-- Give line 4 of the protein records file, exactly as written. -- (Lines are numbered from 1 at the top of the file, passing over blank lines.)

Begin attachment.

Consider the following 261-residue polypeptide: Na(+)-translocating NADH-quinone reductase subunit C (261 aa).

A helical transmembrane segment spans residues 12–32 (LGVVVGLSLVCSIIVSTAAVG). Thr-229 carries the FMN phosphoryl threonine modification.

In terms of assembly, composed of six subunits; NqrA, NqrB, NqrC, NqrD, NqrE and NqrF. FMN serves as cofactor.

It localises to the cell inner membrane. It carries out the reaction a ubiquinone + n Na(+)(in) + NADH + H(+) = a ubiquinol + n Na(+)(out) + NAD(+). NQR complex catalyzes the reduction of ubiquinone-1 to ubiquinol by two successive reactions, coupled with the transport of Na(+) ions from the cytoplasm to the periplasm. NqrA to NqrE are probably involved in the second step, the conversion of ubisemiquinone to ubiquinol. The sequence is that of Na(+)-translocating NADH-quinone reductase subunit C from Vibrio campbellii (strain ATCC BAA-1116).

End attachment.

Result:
It localises to the cell inner membrane. It carries out the reaction a ubiquinone + n Na(+)(in) + NADH + H(+) = a ubiquinol + n Na(+)(out) + NAD(+). NQR complex catalyzes the reduction of ubiquinone-1 to ubiquinol by two successive reactions, coupled with the transport of Na(+) ions from the cytoplasm to the periplasm. NqrA to NqrE are probably involved in the second step, the conversion of ubisemiquinone to ubiquinol. The sequence is that of Na(+)-translocating NADH-quinone reductase subunit C from Vibrio campbellii (strain ATCC BAA-1116).